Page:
Title: “Blocking Techniques for Web-Scale Entity Resolution”
Institute for the Management of Information Systems - Athena Research Center, firstname.lastname@example.org
Paris Descartes University, email@example.com
Entity Resolution constitutes one of the cornerstone tasks for the integration of overlapping information sources. Due to its quadratic complexity, a bulk of research has focused on improving its efficiency so that it can be applied to Web Data collections, which are inherently voluminous and highly heterogeneous. The most common approach for this purpose is blocking, which clusters similar entities into blocks so that the pair-wise comparisons are restricted to the entities contained within each block.
In this tutorial, we elaborate on blocking techniques, starting from the early, schema-based ones that were crafted for database integration. We highlight the challenges posed by today's heterogeneous, noisy, voluminous Web Data and explain why they render inapplicable the early blocking methods. We continue with the presentation of the latest blocking methods that are crafted for Web-scale data. We also explain how their efficiency can be improved by meta-blocking and parallelization techniques.
We conclude with a hands-on session that demonstrates the relative performance of several, state-of-the-art techniques, and enables the participants of the tutorial to put in practice all the topics discussed in the theory.
George Papadakis is a Postdoctoral Researcher at the Institute for the Management of Information Systems, Athena Research Center. Before that he worked as researcher at the NCSR "Demokritos", the L3S Research Center and the Institute of Communications and Computer Systems. He holds a Diploma in Computer Engineering from the National Technical University of Athens and a PhD from the Leibniz University of Hanover on "Blocking Techniques for efficient Entity Resolution over large, highly heterogeneous Information Spaces". In addition to entity resolution, his research focuses on web data mining and has received the best paper award from ACM Hypertext 2011.
Themis Palpanas is a professor of computer science at the Paris Descartes University, France. Before that he was a professor at the University of Trento, Italy, and he has worked as a researcher at the IBM T.J. Watson Research Center and the University of California at Riverside, and has been a visiting researcher at Microsoft Research, IBM Almaden Research Center, and the National University of Singapore. He is the author of eight US patents, three of which are part of commercial products. He has received three best paper awards and was General Chair for VLDB 2013. Professor Palpanas has been working on the field of Entity Resolution for the last 5 years, publishing relevant methods to major journals and conferences.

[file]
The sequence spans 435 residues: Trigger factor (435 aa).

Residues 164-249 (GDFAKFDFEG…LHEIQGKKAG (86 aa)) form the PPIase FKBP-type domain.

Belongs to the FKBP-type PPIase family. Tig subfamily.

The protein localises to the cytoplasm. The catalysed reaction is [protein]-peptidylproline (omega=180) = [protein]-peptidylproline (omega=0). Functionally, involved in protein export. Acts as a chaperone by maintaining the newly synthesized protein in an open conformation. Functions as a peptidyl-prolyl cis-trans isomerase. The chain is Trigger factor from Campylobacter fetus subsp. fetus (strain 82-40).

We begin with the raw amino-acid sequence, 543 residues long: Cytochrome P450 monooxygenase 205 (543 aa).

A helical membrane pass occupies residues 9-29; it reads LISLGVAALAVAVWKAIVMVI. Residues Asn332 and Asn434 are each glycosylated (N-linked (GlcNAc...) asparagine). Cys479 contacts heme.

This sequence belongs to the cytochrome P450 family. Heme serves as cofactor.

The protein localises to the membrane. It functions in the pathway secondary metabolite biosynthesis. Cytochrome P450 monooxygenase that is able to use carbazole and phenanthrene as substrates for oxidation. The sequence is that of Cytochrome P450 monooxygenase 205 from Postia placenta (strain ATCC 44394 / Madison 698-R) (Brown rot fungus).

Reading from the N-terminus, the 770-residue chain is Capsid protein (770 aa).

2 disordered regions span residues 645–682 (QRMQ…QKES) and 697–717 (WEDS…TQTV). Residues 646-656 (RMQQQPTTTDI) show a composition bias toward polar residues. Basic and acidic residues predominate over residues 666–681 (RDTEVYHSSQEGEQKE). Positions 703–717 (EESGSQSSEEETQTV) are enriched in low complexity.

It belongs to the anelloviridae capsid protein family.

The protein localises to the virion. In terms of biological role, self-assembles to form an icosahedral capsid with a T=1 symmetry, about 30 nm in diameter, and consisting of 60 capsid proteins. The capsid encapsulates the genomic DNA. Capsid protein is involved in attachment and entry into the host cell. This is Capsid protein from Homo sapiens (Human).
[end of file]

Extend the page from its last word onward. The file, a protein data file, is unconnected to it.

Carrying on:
Title: “Community Detection and Evaluation in Social and Information Networks”
Ecole Polytechnique, France, http://www.lix.polytechnique.fr/~giatsidis
Fragkiskos D. Malliaros
Ecole Polytechnique, France, http://www.lix.polytechnique.fr/~fmalliaros
Ecole Polytechnique, France, http://www.lix.polytechnique.fr/~mvazirg and Athens University of Economics and Business, Greece
Graphs (or networks) constitute a dominant data structure and appear essentially in all forms of information (e.g., social and information networks, technological networks and networks from the areas of biology and neuroscience). A cornerstone issue in the analysis of such graphs is the detection and evaluation of communities (or clusters) - bearing multiple and diverse semantics. Typically, the communities correspond to groups of nodes that tend to be highly similar sharing common features, while nodes of different communities show low similarity. Detecting and evaluating the community structure of real-world graphs constitutes an essential task in several areas, with many important applications. For example, communities in a social network (e.g., Facebook, Twitter) correspond to individuals with increased social ties (e.g., friendship relationships, common interests). The goal of this tutorial is to present community detection and evaluation techniques as mining tools for real graphs. We present a thorough review of graph clustering and community detection methods, demonstrating their basic methodological principles. Special mention is made to the degeneracy (k-cores and extensions) approach for community evaluation, presenting also several case studies on real-world networks.